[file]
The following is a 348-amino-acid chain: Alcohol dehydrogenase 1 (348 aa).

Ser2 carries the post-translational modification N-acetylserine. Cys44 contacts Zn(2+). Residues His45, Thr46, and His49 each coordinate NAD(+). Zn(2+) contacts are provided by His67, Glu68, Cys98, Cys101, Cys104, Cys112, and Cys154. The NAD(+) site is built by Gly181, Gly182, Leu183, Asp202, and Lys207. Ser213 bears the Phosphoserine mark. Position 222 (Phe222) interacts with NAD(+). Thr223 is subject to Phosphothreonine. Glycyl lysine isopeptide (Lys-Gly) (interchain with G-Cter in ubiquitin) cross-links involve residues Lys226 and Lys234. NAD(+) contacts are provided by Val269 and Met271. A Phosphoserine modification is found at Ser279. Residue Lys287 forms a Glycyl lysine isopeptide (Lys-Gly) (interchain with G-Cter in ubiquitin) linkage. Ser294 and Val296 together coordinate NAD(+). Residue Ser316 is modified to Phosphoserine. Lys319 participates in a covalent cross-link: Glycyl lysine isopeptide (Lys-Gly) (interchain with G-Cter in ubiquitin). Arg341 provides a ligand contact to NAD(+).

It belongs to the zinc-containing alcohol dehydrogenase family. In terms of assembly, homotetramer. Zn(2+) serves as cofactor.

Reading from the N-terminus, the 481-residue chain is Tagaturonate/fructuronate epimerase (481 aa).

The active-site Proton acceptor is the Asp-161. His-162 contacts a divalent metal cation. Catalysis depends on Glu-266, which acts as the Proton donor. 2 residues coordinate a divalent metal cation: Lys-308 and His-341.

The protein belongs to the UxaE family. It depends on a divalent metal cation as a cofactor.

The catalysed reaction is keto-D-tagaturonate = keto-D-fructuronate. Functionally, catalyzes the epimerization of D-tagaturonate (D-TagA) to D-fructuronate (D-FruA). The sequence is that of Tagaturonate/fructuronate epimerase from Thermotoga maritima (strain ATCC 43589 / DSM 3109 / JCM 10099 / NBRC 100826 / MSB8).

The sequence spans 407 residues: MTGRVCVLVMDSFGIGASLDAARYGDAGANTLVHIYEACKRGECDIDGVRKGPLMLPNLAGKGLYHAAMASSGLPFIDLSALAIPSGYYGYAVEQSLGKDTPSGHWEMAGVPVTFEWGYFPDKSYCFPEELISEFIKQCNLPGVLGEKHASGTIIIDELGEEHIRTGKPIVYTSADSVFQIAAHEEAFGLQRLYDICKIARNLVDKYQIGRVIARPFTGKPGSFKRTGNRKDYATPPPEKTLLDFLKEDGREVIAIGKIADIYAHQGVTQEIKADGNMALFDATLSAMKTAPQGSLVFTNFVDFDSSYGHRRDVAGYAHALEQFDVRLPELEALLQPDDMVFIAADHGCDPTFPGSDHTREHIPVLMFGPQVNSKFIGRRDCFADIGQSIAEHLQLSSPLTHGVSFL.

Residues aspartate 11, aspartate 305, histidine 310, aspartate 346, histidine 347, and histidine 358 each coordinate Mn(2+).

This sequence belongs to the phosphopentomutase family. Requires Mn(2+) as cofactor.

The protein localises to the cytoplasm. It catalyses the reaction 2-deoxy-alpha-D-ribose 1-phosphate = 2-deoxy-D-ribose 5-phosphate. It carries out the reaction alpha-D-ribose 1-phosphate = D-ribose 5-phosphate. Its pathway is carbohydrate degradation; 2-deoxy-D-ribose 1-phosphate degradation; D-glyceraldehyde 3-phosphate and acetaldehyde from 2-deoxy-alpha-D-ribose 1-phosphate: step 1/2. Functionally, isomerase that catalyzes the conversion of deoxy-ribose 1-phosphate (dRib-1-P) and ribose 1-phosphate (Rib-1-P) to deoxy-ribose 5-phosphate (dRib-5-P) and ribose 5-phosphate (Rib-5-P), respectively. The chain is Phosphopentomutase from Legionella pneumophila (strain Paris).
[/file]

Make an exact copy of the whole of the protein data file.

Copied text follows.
The following is a 348-amino-acid chain: Alcohol dehydrogenase 1 (348 aa).

Ser2 carries the post-translational modification N-acetylserine. Cys44 contacts Zn(2+). Residues His45, Thr46, and His49 each coordinate NAD(+). Zn(2+) contacts are provided by His67, Glu68, Cys98, Cys101, Cys104, Cys112, and Cys154. The NAD(+) site is built by Gly181, Gly182, Leu183, Asp202, and Lys207. Ser213 bears the Phosphoserine mark. Position 222 (Phe222) interacts with NAD(+). Thr223 is subject to Phosphothreonine. Glycyl lysine isopeptide (Lys-Gly) (interchain with G-Cter in ubiquitin) cross-links involve residues Lys226 and Lys234. NAD(+) contacts are provided by Val269 and Met271. A Phosphoserine modification is found at Ser279. Residue Lys287 forms a Glycyl lysine isopeptide (Lys-Gly) (interchain with G-Cter in ubiquitin) linkage. Ser294 and Val296 together coordinate NAD(+). Residue Ser316 is modified to Phosphoserine. Lys319 participates in a covalent cross-link: Glycyl lysine isopeptide (Lys-Gly) (interchain with G-Cter in ubiquitin). Arg341 provides a ligand contact to NAD(+).

It belongs to the zinc-containing alcohol dehydrogenase family. In terms of assembly, homotetramer. Zn(2+) serves as cofactor.

Reading from the N-terminus, the 481-residue chain is Tagaturonate/fructuronate epimerase (481 aa).

The active-site Proton acceptor is the Asp-161. His-162 contacts a divalent metal cation. Catalysis depends on Glu-266, which acts as the Proton donor. 2 residues coordinate a divalent metal cation: Lys-308 and His-341.

The protein belongs to the UxaE family. It depends on a divalent metal cation as a cofactor.

The catalysed reaction is keto-D-tagaturonate = keto-D-fructuronate. Functionally, catalyzes the epimerization of D-tagaturonate (D-TagA) to D-fructuronate (D-FruA). The sequence is that of Tagaturonate/fructuronate epimerase from Thermotoga maritima (strain ATCC 43589 / DSM 3109 / JCM 10099 / NBRC 100826 / MSB8).

The sequence spans 407 residues: MTGRVCVLVMDSFGIGASLDAARYGDAGANTLVHIYEACKRGECDIDGVRKGPLMLPNLAGKGLYHAAMASSGLPFIDLSALAIPSGYYGYAVEQSLGKDTPSGHWEMAGVPVTFEWGYFPDKSYCFPEELISEFIKQCNLPGVLGEKHASGTIIIDELGEEHIRTGKPIVYTSADSVFQIAAHEEAFGLQRLYDICKIARNLVDKYQIGRVIARPFTGKPGSFKRTGNRKDYATPPPEKTLLDFLKEDGREVIAIGKIADIYAHQGVTQEIKADGNMALFDATLSAMKTAPQGSLVFTNFVDFDSSYGHRRDVAGYAHALEQFDVRLPELEALLQPDDMVFIAADHGCDPTFPGSDHTREHIPVLMFGPQVNSKFIGRRDCFADIGQSIAEHLQLSSPLTHGVSFL.

Residues aspartate 11, aspartate 305, histidine 310, aspartate 346, histidine 347, and histidine 358 each coordinate Mn(2+).

This sequence belongs to the phosphopentomutase family. Requires Mn(2+) as cofactor.

The protein localises to the cytoplasm. It catalyses the reaction 2-deoxy-alpha-D-ribose 1-phosphate = 2-deoxy-D-ribose 5-phosphate. It carries out the reaction alpha-D-ribose 1-phosphate = D-ribose 5-phosphate. Its pathway is carbohydrate degradation; 2-deoxy-D-ribose 1-phosphate degradation; D-glyceraldehyde 3-phosphate and acetaldehyde from 2-deoxy-alpha-D-ribose 1-phosphate: step 1/2. Functionally, isomerase that catalyzes the conversion of deoxy-ribose 1-phosphate (dRib-1-P) and ribose 1-phosphate (Rib-1-P) to deoxy-ribose 5-phosphate (dRib-5-P) and ribose 5-phosphate (Rib-5-P), respectively. The chain is Phosphopentomutase from Legionella pneumophila (strain Paris).